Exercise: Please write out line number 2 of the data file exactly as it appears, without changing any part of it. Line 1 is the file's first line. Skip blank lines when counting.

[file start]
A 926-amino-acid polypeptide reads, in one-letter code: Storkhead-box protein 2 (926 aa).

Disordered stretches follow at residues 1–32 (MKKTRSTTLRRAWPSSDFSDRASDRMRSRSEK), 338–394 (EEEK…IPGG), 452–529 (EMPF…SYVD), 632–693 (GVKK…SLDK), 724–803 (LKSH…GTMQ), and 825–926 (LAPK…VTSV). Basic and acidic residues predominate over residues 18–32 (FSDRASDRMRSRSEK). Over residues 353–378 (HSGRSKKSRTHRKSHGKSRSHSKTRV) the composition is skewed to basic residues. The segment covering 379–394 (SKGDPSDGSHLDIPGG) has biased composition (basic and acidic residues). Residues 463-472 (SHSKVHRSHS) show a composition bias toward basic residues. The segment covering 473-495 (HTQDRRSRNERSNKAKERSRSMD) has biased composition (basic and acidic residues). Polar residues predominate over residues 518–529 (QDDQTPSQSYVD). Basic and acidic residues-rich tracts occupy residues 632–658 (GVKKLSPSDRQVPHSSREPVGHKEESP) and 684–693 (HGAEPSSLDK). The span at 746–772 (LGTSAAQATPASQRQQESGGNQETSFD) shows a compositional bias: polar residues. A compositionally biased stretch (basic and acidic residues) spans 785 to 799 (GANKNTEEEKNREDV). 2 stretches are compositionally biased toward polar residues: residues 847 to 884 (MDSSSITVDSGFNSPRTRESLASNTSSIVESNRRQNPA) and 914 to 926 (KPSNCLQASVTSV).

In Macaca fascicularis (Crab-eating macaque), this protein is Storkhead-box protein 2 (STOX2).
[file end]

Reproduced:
Disordered stretches follow at residues 1–32 (MKKTRSTTLRRAWPSSDFSDRASDRMRSRSEK), 338–394 (EEEK…IPGG), 452–529 (EMPF…SYVD), 632–693 (GVKK…SLDK), 724–803 (LKSH…GTMQ), and 825–926 (LAPK…VTSV). Basic and acidic residues predominate over residues 18–32 (FSDRASDRMRSRSEK). Over residues 353–378 (HSGRSKKSRTHRKSHGKSRSHSKTRV) the composition is skewed to basic residues. The segment covering 379–394 (SKGDPSDGSHLDIPGG) has biased composition (basic and acidic residues). Residues 463-472 (SHSKVHRSHS) show a composition bias toward basic residues. The segment covering 473-495 (HTQDRRSRNERSNKAKERSRSMD) has biased composition (basic and acidic residues). Polar residues predominate over residues 518–529 (QDDQTPSQSYVD). Basic and acidic residues-rich tracts occupy residues 632–658 (GVKKLSPSDRQVPHSSREPVGHKEESP) and 684–693 (HGAEPSSLDK). The span at 746–772 (LGTSAAQATPASQRQQESGGNQETSFD) shows a compositional bias: polar residues. A compositionally biased stretch (basic and acidic residues) spans 785 to 799 (GANKNTEEEKNREDV). 2 stretches are compositionally biased toward polar residues: residues 847 to 884 (MDSSSITVDSGFNSPRTRESLASNTSSIVESNRRQNPA) and 914 to 926 (KPSNCLQASVTSV).